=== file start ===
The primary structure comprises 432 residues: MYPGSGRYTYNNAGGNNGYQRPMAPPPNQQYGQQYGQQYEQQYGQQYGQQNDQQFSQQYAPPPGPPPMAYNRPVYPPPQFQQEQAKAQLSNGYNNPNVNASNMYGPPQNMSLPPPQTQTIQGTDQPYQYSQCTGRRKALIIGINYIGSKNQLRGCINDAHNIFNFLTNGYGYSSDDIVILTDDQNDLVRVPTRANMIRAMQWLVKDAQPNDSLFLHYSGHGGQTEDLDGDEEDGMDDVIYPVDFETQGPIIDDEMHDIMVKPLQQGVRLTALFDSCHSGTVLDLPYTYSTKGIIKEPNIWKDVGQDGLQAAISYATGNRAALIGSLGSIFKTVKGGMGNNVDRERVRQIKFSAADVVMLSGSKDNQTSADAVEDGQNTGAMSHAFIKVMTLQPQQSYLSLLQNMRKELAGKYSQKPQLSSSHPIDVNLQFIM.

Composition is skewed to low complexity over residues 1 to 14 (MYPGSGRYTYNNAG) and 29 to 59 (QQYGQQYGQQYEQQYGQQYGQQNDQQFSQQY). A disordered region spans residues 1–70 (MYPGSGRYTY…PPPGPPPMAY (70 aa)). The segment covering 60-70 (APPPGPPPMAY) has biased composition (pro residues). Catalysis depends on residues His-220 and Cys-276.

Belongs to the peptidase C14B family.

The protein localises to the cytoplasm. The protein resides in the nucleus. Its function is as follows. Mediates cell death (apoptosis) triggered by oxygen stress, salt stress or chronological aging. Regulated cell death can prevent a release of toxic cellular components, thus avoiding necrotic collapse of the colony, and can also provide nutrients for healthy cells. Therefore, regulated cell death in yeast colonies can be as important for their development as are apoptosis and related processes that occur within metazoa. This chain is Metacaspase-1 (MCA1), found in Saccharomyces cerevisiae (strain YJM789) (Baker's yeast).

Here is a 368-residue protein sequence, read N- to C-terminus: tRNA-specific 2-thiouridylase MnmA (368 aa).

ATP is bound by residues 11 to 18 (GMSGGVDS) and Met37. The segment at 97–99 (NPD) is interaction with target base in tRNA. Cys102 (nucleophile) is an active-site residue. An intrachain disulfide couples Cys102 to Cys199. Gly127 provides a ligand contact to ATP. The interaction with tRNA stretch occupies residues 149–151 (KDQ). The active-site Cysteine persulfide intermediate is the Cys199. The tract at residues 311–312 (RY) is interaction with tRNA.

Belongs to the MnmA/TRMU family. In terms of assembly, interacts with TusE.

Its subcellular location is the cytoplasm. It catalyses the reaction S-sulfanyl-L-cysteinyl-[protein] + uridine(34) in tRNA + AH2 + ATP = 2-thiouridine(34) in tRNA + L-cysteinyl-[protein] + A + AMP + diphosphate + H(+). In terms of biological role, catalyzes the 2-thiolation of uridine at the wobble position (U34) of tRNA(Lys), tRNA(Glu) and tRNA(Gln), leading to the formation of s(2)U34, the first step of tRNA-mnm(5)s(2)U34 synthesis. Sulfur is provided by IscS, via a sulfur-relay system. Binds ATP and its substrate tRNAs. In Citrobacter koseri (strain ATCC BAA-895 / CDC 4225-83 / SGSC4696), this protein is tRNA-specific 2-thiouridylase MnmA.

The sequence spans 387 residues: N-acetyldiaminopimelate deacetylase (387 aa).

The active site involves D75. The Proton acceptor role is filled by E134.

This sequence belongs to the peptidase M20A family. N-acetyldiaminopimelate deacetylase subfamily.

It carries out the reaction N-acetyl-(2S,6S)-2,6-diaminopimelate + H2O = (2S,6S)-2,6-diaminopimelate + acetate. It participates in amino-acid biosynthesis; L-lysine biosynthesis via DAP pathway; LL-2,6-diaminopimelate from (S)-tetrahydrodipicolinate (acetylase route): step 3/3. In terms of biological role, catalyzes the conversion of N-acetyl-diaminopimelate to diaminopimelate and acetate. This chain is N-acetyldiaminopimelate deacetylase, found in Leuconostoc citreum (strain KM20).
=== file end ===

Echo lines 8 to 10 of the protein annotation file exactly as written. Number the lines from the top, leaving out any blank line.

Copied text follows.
Its subcellular location is the cytoplasm. It catalyses the reaction S-sulfanyl-L-cysteinyl-[protein] + uridine(34) in tRNA + AH2 + ATP = 2-thiouridine(34) in tRNA + L-cysteinyl-[protein] + A + AMP + diphosphate + H(+). In terms of biological role, catalyzes the 2-thiolation of uridine at the wobble position (U34) of tRNA(Lys), tRNA(Glu) and tRNA(Gln), leading to the formation of s(2)U34, the first step of tRNA-mnm(5)s(2)U34 synthesis. Sulfur is provided by IscS, via a sulfur-relay system. Binds ATP and its substrate tRNAs. In Citrobacter koseri (strain ATCC BAA-895 / CDC 4225-83 / SGSC4696), this protein is tRNA-specific 2-thiouridylase MnmA.

The sequence spans 387 residues: N-acetyldiaminopimelate deacetylase (387 aa).

The active site involves D75. The Proton acceptor role is filled by E134.